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Saturday, November 5, 2011

New SIDS Prevention Guidelines


As pediatricians we practice a lot of preventative medicine.  Our patients are generally young and healthy... and we want them to stay that way!  One way we do this is to discuss safety at well visits.  We try to share safety tips on our facebook page, website, and here.

A big safety issue is the sleep position of babies.  Most parents by now have heard that it is safer to put babies to sleep on their back, not belly.  Occasionally we hear of young babies sleeping on their stomachs because parents have realized they sleep longer that way, and they do.  But this is dangerous. Babies don't wake up as much when on their stomach, this is true.  Some babies simply don't wake up.  Please put your babies on their back to sleep!

Parents often want to sleep with their babies because it also is associated with longer sleep time for the baby and more convenience for the parent (especially the breastfeeding mother).  Despite ease and convenience, this is not a safe sleeping arrangement for babies. Arguments that this is safe because world wide many families share beds is not often a valid argument. Americans tend to sleep on a bed with a headboard and bedding.  Babies can get their head stuck between the mattress and headboard (or wall).  They can suffocate from the bedding.  Parents can roll over in their sleep and smother the baby.  There are simply safer options for all to sleep better.

Recently the American Academy of Pediatrics (AAP) released new Sudden Infant Death Syndrome (SIDS) prevention guidelines.  AAP SIDS prevention Guidelines that are based on strong evidence:

  • Back to sleep every time.
  • Use a firm sleep surface covered with a fitted sheet.
  • Room share without bed share (put the baby in a crib or bassinet near the parent bed).
  • Keep soft objects and loose bedding out of the crib.
  • Pregnant women should receive routine prenatal care.
  • Avoid smoke exposure during pregnancy and after birth.
  • Breastfeed.
  • Consider a pacifier at nap and bed times, but do not attach it to the infant or infant's clothing or stuffed toys.
  • Avoid overheating.
  • Do not use home cardiorespiratory monitors as a strategy to reduce SIDS.
Other recommendations based on limited evidence:
  • Immunize in accordance with the AAP and CDC guidelines.
  • Avoid commercial devices marketed to reduce the risk of SIDS (postitioners, co-sleepers, wedges).
  • Supervised, awake tummy time is recommended to help development and reduce the risk of  positional plagiocephaly (a misshapen head from laying on one side routinely).
Other issues addressed:
  • Co-sleepers are not recommended.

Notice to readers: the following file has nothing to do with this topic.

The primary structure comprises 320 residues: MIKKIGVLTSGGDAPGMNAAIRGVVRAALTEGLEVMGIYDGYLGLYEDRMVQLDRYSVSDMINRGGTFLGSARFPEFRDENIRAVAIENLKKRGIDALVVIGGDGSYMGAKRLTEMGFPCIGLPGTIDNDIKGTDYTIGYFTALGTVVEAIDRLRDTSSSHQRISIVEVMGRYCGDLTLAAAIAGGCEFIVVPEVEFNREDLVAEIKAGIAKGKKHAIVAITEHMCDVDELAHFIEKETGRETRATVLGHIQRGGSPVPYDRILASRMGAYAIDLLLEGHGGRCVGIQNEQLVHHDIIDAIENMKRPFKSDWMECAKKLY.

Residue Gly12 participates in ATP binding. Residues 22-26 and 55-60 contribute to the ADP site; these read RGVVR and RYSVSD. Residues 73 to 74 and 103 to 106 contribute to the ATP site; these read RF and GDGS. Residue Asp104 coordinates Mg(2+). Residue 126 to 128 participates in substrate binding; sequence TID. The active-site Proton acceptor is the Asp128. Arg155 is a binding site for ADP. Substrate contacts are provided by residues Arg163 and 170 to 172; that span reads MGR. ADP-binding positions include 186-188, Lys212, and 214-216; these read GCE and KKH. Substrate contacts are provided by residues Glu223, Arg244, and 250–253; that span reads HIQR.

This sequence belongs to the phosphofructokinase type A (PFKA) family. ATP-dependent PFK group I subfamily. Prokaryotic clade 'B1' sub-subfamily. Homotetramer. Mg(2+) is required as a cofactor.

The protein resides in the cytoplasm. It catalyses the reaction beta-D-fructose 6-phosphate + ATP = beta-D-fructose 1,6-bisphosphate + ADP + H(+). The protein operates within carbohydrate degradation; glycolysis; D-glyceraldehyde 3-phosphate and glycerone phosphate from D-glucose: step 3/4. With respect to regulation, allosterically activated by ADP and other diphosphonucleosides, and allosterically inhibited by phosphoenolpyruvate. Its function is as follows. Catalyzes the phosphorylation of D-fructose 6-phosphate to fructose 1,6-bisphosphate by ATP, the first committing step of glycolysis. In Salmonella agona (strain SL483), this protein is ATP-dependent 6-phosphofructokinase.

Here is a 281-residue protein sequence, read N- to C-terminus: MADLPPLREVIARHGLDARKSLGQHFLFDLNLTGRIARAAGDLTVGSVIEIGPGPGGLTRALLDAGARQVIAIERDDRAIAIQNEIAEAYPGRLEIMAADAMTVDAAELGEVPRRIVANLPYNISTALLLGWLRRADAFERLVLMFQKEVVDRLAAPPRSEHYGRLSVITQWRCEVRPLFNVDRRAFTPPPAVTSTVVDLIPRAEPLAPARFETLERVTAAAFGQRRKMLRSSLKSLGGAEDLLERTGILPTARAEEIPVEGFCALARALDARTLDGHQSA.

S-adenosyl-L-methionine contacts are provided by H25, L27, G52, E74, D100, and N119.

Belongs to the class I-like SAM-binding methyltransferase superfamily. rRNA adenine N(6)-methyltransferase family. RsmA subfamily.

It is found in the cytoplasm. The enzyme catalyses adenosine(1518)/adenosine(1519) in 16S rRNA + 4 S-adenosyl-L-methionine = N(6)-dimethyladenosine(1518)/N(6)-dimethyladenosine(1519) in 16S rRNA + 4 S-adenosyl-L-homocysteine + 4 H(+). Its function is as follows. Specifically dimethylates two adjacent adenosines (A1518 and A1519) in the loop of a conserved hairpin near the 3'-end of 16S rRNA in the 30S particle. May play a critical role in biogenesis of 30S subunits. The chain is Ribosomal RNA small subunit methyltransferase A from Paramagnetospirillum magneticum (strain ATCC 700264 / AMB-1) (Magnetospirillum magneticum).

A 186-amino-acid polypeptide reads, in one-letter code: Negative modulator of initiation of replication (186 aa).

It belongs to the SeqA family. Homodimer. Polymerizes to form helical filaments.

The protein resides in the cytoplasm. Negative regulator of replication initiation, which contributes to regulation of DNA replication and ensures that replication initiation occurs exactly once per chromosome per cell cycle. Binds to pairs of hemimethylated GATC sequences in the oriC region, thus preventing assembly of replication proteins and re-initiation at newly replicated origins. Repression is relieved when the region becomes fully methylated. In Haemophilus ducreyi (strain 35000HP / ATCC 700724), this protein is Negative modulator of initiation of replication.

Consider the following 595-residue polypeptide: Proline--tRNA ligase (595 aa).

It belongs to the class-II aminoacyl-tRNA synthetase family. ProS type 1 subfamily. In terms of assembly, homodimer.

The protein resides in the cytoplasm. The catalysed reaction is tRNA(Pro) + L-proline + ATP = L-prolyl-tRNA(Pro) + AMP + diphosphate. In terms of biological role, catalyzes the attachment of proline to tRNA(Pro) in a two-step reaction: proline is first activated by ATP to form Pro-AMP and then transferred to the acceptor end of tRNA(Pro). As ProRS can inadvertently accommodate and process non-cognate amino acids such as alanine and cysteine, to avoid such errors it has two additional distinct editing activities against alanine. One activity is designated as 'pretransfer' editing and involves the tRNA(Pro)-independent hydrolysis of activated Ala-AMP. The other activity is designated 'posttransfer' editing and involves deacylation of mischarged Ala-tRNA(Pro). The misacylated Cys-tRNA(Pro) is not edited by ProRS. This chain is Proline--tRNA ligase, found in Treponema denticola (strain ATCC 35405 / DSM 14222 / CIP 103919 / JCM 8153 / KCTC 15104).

• Absolutely no bed sharing the first 3 months.
  • No bed sharing at any age if a person in the bed is a smoker.
  • No bed sharing with anyone who is excessively tired.
  • No bed sharing with someone who is using medications that increases drowsiness or impairs alertness (pain medicications, alcohol, illicit drugs, certain antidepressants).
  • No bed sharing with anyone who isn't a parent. This includes no bed sharing with siblings or other children.
  • No bed sharing with multiple persons.
  • No bed sharing on a soft surface (waterbed, old mattress, sofa, armchair)
  • No bed sharing on a surface with soft bedding, including pillows, heavy blankets, quilts, comforters.
  • Because of the high correlation with SIDS and suffocation on couches and armchairs, infants should not be fed on these when the parent is extremely tired and at risk of falling asleep.
  • When choosing a crib, be sure it has not been recalled and all the parts are put together properly.
  • Use only mattresses designed for infants.  Do not add any comforters, quilts, pillows, or other soft bedding to the sleep area.
  • Bumper pads are not recommended.
  • Infants should wear clothing that will keep them warm (not excessively hot) and that will not cover the head/face.
  • Keep dangling cords or window coverings away from the sleep area.
  • If infant slings are used, it is important to keep the infant's head up and above the fabric so the face is visible (unless currently breastfeeding).  
  • Infants should not routinely sleep in car seats or other sitting devices (strollers, carriers, or backpacks/slings).

NOT safe!!!!!!
Picture actually taken to show the person who gave the comforter and bumper pad set, then it was put away. 
Keep your baby safe by placing her in a safe place at all times.  It only takes one accident to have life-ending consequences.  To say that you've always slept with your babies and they are fine, so it's not a problem for babies to sleep with their parents is like saying you never wear a seatbelt and haven't had any problems.  Just wait until that first crash...